Many accountants, like solicitors, offer a free chat. The rules on performers are often a bit 'new' to an accountant only used to builders and electricians, but they all have access to proper on-line guidance - and can be very useful for maximising your income. Phone calls, photography, some of the travel and subsistence, audition expenses, clothes (if specific for a job - like the odd leotards and special shoes) small amounts for using an office at home. Some of these will be allowed and others not by your accountant - essentially if they are critical for the business of performing and 'reasonable' then they can be set against your income. Electricians claim for their tools of the trade - actors and performers can do similar with their expensive outgoings with proper advice. Well worth doing if you go over your tax allowance threshold.

Panda
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Re: Tax for a performing child

Post by Panda » Mon Jan 16, 2017 4:08 pm

Hi - this came up on my Facebook feed and I thought it might be of use - http://www.actorhub.co.uk/365/tax-deduc ... g-expenses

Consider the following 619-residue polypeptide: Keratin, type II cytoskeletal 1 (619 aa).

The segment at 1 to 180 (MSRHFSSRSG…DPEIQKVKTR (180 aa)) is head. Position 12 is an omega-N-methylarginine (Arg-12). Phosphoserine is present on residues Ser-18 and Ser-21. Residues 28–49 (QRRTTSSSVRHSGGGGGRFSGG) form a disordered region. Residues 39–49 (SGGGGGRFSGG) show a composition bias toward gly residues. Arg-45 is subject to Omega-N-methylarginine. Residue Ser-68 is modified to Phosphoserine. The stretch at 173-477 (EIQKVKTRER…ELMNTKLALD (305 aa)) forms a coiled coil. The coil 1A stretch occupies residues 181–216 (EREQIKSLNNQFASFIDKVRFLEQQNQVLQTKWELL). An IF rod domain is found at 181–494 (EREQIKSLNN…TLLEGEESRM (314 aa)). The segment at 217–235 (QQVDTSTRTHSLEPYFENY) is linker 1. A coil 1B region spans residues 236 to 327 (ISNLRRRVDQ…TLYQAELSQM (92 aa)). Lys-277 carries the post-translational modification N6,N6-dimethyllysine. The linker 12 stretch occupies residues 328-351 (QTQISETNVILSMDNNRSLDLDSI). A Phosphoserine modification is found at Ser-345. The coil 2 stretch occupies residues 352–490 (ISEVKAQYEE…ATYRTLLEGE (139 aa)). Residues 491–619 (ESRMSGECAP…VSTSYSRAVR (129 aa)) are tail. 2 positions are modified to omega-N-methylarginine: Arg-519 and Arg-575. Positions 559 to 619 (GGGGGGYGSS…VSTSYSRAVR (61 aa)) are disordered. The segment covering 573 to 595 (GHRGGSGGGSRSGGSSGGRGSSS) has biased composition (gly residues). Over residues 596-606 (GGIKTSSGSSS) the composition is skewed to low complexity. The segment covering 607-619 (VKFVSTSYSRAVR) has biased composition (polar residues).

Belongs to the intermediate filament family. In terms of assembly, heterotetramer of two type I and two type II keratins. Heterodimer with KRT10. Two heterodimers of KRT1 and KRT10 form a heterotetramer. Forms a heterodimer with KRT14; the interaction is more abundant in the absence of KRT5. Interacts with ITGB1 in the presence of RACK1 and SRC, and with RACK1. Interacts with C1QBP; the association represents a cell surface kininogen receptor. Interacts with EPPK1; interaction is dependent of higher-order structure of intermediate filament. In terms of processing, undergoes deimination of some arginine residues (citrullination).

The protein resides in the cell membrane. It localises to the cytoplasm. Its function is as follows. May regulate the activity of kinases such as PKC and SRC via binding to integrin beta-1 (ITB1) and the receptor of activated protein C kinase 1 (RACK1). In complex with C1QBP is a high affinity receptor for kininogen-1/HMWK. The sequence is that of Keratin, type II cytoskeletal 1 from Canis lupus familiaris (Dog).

francescasmum
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Re: Tax for a performing child

Post by francescasmum » Tue Jan 17, 2017 3:44 pm

that's very interesting, thank you for posting Panda =D>

swanny
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Re: Tax for a performing child

Post by swanny » Sun Jan 22, 2017 2:36 pm

If your child earns under the threshold do you bother with telling HMRC and putting in a self assessment?
I'm swanning around trying to get the hang of all this! Thanks for your help!

martint
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Re: Tax for a performing child

Post by martint » Sun Jan 22, 2017 8:53 pm

swanny wrote:If your child earns under the threshold do you bother with telling HMRC and putting in a self assessment?
if it's going to be a regular thing then yes I would.